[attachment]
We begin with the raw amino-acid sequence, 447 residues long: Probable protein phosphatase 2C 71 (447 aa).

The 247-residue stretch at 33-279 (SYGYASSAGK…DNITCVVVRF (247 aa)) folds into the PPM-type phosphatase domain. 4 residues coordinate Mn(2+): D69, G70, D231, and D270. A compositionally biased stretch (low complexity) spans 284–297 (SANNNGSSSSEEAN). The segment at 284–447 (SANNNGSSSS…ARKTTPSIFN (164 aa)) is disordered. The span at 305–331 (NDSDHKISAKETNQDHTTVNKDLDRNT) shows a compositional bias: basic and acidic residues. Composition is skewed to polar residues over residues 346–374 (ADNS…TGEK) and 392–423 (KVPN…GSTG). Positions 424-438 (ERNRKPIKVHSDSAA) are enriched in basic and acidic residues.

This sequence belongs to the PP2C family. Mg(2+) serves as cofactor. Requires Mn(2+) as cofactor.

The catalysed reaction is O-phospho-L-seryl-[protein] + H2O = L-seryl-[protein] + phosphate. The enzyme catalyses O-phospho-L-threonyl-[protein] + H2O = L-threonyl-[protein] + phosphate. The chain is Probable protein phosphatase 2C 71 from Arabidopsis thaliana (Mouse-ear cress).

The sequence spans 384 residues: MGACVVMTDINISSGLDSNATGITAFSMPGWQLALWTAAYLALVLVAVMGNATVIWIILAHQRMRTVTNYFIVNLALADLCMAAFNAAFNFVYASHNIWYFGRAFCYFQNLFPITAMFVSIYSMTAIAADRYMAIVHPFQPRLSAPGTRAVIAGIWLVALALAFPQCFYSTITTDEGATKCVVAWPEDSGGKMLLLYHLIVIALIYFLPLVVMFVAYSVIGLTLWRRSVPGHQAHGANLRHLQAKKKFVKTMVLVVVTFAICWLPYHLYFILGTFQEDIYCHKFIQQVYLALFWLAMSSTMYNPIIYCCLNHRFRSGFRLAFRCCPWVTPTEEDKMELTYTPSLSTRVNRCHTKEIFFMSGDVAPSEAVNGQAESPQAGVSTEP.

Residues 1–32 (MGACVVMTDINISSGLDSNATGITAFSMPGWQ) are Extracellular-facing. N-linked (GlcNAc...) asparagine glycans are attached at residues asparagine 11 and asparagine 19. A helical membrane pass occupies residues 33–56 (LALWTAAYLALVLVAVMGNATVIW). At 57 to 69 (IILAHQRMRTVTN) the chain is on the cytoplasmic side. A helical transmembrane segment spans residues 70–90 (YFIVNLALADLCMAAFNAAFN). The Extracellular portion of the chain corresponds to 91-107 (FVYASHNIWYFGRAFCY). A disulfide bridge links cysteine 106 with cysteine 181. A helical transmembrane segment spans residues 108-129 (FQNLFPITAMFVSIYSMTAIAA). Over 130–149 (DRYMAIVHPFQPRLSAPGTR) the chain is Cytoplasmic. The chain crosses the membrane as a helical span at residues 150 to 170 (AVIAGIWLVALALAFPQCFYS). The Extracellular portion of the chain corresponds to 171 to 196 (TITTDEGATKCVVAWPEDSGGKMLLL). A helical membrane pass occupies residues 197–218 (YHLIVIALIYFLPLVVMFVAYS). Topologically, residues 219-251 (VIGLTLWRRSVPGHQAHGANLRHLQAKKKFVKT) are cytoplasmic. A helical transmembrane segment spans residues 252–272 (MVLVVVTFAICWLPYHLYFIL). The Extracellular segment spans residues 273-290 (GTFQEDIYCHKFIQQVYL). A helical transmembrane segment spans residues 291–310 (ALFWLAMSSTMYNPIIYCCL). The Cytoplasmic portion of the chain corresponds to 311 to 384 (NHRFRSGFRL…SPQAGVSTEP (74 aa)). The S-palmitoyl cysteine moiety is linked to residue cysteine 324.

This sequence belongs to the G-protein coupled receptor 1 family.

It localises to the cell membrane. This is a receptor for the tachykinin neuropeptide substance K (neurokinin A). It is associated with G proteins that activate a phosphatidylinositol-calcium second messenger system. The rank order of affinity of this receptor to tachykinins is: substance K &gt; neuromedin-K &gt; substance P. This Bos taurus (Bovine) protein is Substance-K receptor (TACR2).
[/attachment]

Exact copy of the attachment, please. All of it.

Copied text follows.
We begin with the raw amino-acid sequence, 447 residues long: Probable protein phosphatase 2C 71 (447 aa).

The 247-residue stretch at 33-279 (SYGYASSAGK…DNITCVVVRF (247 aa)) folds into the PPM-type phosphatase domain. 4 residues coordinate Mn(2+): D69, G70, D231, and D270. A compositionally biased stretch (low complexity) spans 284–297 (SANNNGSSSSEEAN). The segment at 284–447 (SANNNGSSSS…ARKTTPSIFN (164 aa)) is disordered. The span at 305–331 (NDSDHKISAKETNQDHTTVNKDLDRNT) shows a compositional bias: basic and acidic residues. Composition is skewed to polar residues over residues 346–374 (ADNS…TGEK) and 392–423 (KVPN…GSTG). Positions 424-438 (ERNRKPIKVHSDSAA) are enriched in basic and acidic residues.

This sequence belongs to the PP2C family. Mg(2+) serves as cofactor. Requires Mn(2+) as cofactor.

The catalysed reaction is O-phospho-L-seryl-[protein] + H2O = L-seryl-[protein] + phosphate. The enzyme catalyses O-phospho-L-threonyl-[protein] + H2O = L-threonyl-[protein] + phosphate. The chain is Probable protein phosphatase 2C 71 from Arabidopsis thaliana (Mouse-ear cress).

The sequence spans 384 residues: MGACVVMTDINISSGLDSNATGITAFSMPGWQLALWTAAYLALVLVAVMGNATVIWIILAHQRMRTVTNYFIVNLALADLCMAAFNAAFNFVYASHNIWYFGRAFCYFQNLFPITAMFVSIYSMTAIAADRYMAIVHPFQPRLSAPGTRAVIAGIWLVALALAFPQCFYSTITTDEGATKCVVAWPEDSGGKMLLLYHLIVIALIYFLPLVVMFVAYSVIGLTLWRRSVPGHQAHGANLRHLQAKKKFVKTMVLVVVTFAICWLPYHLYFILGTFQEDIYCHKFIQQVYLALFWLAMSSTMYNPIIYCCLNHRFRSGFRLAFRCCPWVTPTEEDKMELTYTPSLSTRVNRCHTKEIFFMSGDVAPSEAVNGQAESPQAGVSTEP.

Residues 1–32 (MGACVVMTDINISSGLDSNATGITAFSMPGWQ) are Extracellular-facing. N-linked (GlcNAc...) asparagine glycans are attached at residues asparagine 11 and asparagine 19. A helical membrane pass occupies residues 33–56 (LALWTAAYLALVLVAVMGNATVIW). At 57 to 69 (IILAHQRMRTVTN) the chain is on the cytoplasmic side. A helical transmembrane segment spans residues 70–90 (YFIVNLALADLCMAAFNAAFN). The Extracellular portion of the chain corresponds to 91-107 (FVYASHNIWYFGRAFCY). A disulfide bridge links cysteine 106 with cysteine 181. A helical transmembrane segment spans residues 108-129 (FQNLFPITAMFVSIYSMTAIAA). Over 130–149 (DRYMAIVHPFQPRLSAPGTR) the chain is Cytoplasmic. The chain crosses the membrane as a helical span at residues 150 to 170 (AVIAGIWLVALALAFPQCFYS). The Extracellular portion of the chain corresponds to 171 to 196 (TITTDEGATKCVVAWPEDSGGKMLLL). A helical membrane pass occupies residues 197–218 (YHLIVIALIYFLPLVVMFVAYS). Topologically, residues 219-251 (VIGLTLWRRSVPGHQAHGANLRHLQAKKKFVKT) are cytoplasmic. A helical transmembrane segment spans residues 252–272 (MVLVVVTFAICWLPYHLYFIL). The Extracellular segment spans residues 273-290 (GTFQEDIYCHKFIQQVYL). A helical transmembrane segment spans residues 291–310 (ALFWLAMSSTMYNPIIYCCL). The Cytoplasmic portion of the chain corresponds to 311 to 384 (NHRFRSGFRL…SPQAGVSTEP (74 aa)). The S-palmitoyl cysteine moiety is linked to residue cysteine 324.

This sequence belongs to the G-protein coupled receptor 1 family.

It localises to the cell membrane. This is a receptor for the tachykinin neuropeptide substance K (neurokinin A). It is associated with G proteins that activate a phosphatidylinositol-calcium second messenger system. The rank order of affinity of this receptor to tachykinins is: substance K &gt; neuromedin-K &gt; substance P. This Bos taurus (Bovine) protein is Substance-K receptor (TACR2).